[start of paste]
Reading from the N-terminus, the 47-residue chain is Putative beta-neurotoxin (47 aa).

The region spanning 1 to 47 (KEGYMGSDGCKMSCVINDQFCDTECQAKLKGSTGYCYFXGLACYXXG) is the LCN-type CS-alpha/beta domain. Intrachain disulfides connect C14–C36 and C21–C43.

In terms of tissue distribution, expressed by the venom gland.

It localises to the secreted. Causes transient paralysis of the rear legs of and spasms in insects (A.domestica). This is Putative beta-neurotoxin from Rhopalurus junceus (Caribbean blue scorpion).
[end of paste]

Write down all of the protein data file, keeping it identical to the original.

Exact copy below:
Reading from the N-terminus, the 47-residue chain is Putative beta-neurotoxin (47 aa).

The region spanning 1 to 47 (KEGYMGSDGCKMSCVINDQFCDTECQAKLKGSTGYCYFXGLACYXXG) is the LCN-type CS-alpha/beta domain. Intrachain disulfides connect C14–C36 and C21–C43.

In terms of tissue distribution, expressed by the venom gland.

It localises to the secreted. Causes transient paralysis of the rear legs of and spasms in insects (A.domestica). This is Putative beta-neurotoxin from Rhopalurus junceus (Caribbean blue scorpion).